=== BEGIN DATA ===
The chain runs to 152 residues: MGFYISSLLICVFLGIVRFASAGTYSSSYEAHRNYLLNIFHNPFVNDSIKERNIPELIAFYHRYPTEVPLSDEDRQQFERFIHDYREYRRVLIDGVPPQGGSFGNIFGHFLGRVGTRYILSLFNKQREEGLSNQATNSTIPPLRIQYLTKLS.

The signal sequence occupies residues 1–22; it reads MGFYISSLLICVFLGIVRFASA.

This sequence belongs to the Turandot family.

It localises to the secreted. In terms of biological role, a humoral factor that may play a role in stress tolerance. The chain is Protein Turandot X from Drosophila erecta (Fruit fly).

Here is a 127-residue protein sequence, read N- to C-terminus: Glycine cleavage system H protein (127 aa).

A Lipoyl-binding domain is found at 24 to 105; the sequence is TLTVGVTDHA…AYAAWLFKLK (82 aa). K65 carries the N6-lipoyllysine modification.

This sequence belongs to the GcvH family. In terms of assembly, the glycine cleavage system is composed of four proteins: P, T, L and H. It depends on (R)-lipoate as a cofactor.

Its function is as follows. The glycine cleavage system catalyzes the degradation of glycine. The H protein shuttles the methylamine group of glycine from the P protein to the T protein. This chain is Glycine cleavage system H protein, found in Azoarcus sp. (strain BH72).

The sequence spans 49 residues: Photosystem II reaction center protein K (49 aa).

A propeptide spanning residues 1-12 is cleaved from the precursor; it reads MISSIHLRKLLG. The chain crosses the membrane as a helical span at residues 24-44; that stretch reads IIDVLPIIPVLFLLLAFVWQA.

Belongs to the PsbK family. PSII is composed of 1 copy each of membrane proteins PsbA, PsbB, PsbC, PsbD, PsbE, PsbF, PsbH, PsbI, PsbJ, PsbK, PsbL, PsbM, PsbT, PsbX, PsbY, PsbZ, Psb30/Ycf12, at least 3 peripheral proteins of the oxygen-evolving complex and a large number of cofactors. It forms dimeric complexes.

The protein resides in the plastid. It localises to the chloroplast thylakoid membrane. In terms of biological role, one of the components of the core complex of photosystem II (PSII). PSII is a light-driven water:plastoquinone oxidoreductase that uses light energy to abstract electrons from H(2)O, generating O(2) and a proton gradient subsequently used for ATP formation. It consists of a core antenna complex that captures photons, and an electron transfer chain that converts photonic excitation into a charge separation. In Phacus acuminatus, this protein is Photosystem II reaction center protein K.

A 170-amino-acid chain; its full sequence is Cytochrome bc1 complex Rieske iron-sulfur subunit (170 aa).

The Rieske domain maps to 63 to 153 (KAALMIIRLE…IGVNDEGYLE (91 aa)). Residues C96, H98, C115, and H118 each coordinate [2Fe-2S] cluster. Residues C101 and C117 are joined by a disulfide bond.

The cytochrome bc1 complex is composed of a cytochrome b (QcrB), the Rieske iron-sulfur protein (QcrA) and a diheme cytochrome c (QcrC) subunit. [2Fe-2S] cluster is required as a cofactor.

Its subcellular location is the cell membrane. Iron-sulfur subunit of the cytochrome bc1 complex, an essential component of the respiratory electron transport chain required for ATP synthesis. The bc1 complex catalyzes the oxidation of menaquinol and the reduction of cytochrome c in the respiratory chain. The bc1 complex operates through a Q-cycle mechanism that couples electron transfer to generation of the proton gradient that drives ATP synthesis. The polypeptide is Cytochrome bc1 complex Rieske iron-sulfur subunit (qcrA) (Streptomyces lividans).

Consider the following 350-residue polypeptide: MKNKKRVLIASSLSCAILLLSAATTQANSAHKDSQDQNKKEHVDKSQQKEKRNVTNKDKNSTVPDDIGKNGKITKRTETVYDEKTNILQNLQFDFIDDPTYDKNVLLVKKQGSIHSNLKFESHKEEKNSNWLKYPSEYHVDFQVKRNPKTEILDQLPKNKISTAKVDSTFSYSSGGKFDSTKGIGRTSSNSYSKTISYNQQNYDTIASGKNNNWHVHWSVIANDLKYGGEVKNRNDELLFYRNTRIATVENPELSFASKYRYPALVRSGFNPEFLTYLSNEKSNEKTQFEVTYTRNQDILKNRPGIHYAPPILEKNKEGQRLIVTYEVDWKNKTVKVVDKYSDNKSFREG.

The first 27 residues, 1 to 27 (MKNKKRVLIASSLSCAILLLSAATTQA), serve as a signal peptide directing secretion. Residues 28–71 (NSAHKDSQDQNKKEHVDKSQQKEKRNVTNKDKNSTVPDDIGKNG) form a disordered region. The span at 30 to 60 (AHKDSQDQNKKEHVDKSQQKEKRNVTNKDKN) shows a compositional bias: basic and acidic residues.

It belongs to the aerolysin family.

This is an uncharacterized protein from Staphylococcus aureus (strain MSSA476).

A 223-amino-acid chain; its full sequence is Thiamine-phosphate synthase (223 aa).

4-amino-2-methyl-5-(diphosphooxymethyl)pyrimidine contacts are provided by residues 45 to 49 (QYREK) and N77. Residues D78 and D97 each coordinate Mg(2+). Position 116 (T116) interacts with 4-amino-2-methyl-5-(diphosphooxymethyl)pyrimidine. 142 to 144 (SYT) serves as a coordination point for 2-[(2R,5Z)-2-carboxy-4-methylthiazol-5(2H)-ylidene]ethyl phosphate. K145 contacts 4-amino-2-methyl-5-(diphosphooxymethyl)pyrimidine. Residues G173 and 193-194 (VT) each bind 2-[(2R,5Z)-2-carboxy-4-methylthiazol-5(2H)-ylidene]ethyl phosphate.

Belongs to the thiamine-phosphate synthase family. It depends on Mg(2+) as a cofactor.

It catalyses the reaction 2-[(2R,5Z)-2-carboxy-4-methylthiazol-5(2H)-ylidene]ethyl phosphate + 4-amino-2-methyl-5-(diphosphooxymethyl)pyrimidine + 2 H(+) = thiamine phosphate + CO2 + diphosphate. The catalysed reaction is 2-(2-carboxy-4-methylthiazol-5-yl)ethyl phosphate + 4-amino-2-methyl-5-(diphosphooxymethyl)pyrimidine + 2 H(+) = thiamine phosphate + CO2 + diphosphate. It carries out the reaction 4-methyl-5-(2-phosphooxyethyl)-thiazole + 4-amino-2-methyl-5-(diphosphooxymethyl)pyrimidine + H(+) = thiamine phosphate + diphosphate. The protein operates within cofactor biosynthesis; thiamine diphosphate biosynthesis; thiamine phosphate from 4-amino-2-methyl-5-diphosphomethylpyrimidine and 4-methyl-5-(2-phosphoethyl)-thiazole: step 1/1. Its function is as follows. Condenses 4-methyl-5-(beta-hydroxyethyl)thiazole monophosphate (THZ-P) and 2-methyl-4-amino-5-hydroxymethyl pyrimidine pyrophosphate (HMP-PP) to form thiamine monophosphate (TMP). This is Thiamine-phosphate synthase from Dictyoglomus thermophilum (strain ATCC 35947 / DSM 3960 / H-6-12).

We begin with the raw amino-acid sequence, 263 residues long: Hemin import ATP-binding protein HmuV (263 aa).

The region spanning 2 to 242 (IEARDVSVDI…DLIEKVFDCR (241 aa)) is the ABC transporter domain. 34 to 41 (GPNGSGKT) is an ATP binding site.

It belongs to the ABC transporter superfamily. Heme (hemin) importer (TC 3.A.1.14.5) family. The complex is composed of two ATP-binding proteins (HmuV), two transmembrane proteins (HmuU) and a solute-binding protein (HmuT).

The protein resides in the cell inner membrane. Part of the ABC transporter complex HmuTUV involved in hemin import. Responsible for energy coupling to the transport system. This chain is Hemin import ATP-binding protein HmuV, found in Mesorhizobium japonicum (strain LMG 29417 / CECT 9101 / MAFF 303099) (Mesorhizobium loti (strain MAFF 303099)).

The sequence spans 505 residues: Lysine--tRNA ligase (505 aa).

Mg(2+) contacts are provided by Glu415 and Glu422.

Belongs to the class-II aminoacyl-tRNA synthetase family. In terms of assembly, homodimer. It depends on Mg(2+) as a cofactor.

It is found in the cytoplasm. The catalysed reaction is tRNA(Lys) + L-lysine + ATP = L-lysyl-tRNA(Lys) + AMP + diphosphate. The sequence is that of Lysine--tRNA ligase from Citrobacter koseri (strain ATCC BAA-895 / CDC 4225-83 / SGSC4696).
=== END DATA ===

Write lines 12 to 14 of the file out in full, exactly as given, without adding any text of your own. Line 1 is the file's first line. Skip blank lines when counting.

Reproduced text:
The protein resides in the plastid. It localises to the chloroplast thylakoid membrane. In terms of biological role, one of the components of the core complex of photosystem II (PSII). PSII is a light-driven water:plastoquinone oxidoreductase that uses light energy to abstract electrons from H(2)O, generating O(2) and a proton gradient subsequently used for ATP formation. It consists of a core antenna complex that captures photons, and an electron transfer chain that converts photonic excitation into a charge separation. In Phacus acuminatus, this protein is Photosystem II reaction center protein K.

A 170-amino-acid chain; its full sequence is Cytochrome bc1 complex Rieske iron-sulfur subunit (170 aa).

The Rieske domain maps to 63 to 153 (KAALMIIRLE…IGVNDEGYLE (91 aa)). Residues C96, H98, C115, and H118 each coordinate [2Fe-2S] cluster. Residues C101 and C117 are joined by a disulfide bond.